On Monday, June 28th, we had our orientation with the directors, and other people who work for NYU's Ghana campus.  The orientation was followed by two lectures, the first one regarding the history of Ghana, and the second about religion.  Our first lecturer, Dr. Akosua Perbi, was incredibly intelligent and engaging, and I found out that she's good friends with Walter Pimpong, the man I'm going to be working with regarding the Trokosi women.  Our second lecturer, Mr. Dan Appiah Adjei, seemed to be a little less professional.  The basis of his lecture was incredibly true: culture and religion are not mutually exclusive entities in Ghana.  The culture is completely immersed in the Ghanians deep regard for religious identity and faith, regardless of which religion they identify with.  The three prevalent religions in Ghana include the "traditional" African religion (which, for lack of a better word, can be seen as a kind of Pagan-type religion), and then Christianity (due to Britain's colonization of the country from 1874 to 1957), and lastly, Muslim.  Mr. Dan was an avid Christian, and while there's nothing wrong with that at all, he couldn't seem to speak about religion in the country without a completely biased perspective.  To put it a little more simply, he also seemed just a little borderline crazy, and told us to read his play, "Tears of Lucifer," of which the cover consists of a skeleton burning in hell.  Very pleasant.

But anyway, after our lectures, we went to visit TV Africa, one of the television stations in Ghana.  They broadcast everything: news programs, health shows, sports shows, even motivational and reality programs.  The station's mission seems to revolve around consistently portraying traditional African values, with people on the shows only wearing traditional African clothing and speaking in the native language.  Here are a few pictures: 

On Tuesday, the 29th, we had another two lectures, "Arts and Entertainment in Ghana" with Mr. Nana Benyin Dadson (a writer for the Daily Graphic, where we later visited that day), and "Politics in Ghana" with Professor Gyimah Boadi, who seemed to harbor a little more skepticism towards the Ghanian government.  After lunch, we went to visit the Daily Graphic, a state run newspaper, and the paper with the largest circulation in Ghana.  My roommate, Megan, and I briefly got separated from our group, and ended up making friends with a few of the very friendly, and flirtatious, workers.  But even though the men here can be incredibly flirtatious (and often just blatantly propose to you), most of them are just genuinely friendly and do it in a very non-threatening way.  The guys at the Daily Graphic were just very lively and funny to talk with, as the pictures probably show.  Another really great thing about Ghanians is that a lot of them not only don't mind having their pictures taken, but sometimes people, and a lot of times the children, will ask you to take their picture.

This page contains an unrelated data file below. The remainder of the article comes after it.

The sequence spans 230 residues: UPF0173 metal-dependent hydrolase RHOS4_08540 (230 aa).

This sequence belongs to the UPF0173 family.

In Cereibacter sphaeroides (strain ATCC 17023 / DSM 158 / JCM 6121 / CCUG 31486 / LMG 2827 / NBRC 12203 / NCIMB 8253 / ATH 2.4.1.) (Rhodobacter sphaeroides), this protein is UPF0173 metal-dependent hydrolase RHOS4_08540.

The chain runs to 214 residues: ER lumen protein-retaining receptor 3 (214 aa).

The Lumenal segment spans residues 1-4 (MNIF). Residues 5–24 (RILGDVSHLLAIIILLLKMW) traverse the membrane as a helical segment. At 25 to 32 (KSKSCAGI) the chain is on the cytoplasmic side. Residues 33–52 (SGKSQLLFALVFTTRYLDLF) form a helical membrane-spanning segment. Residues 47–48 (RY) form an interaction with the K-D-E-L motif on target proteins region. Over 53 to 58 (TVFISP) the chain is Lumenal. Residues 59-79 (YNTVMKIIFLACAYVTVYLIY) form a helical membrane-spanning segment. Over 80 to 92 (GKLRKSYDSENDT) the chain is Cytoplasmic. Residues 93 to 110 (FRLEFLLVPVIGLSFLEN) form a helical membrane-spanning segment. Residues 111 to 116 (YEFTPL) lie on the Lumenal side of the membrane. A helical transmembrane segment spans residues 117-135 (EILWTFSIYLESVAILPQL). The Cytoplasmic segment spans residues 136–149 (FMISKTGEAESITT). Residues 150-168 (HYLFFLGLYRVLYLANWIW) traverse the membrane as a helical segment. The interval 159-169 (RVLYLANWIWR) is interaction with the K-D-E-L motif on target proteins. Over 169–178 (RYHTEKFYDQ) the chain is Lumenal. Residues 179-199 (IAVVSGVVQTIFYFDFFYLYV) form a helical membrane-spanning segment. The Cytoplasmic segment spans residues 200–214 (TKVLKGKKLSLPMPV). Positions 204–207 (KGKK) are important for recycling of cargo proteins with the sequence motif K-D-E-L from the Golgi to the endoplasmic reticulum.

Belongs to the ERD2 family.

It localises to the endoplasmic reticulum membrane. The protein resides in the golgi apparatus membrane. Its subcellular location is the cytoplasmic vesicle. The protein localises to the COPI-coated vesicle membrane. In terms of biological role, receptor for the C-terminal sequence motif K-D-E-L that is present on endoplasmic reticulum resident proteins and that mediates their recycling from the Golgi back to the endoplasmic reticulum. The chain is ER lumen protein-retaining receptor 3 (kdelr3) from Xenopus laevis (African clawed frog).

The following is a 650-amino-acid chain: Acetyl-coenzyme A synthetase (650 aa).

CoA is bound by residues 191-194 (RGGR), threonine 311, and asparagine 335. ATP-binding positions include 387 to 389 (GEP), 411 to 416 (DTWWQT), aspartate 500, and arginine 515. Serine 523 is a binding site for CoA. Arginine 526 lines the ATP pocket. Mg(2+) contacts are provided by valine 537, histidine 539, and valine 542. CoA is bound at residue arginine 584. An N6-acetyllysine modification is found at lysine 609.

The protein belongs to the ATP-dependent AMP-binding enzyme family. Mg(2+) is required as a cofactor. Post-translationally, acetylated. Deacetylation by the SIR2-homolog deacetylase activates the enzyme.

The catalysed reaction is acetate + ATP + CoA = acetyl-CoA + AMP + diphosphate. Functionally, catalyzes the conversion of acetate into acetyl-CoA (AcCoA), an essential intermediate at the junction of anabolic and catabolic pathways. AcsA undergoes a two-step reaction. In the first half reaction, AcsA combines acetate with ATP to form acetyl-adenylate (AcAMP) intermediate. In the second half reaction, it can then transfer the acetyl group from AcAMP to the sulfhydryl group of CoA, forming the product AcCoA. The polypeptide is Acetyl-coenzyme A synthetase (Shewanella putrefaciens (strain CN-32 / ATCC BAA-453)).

Inside the printing room.

And so it begins...

Megan getting out her video camera to record the guys.

I know I didn't cover the rest of the week yet, but this is turning into the never-ending blog post, and I've probably become  incredibly boring, so I'll come back later today to update.  Also, I realize how much easier this would be to do on a consistent basis, so now I'll (hopefully) write either every, or every other, day.  

No comments:

Post a Comment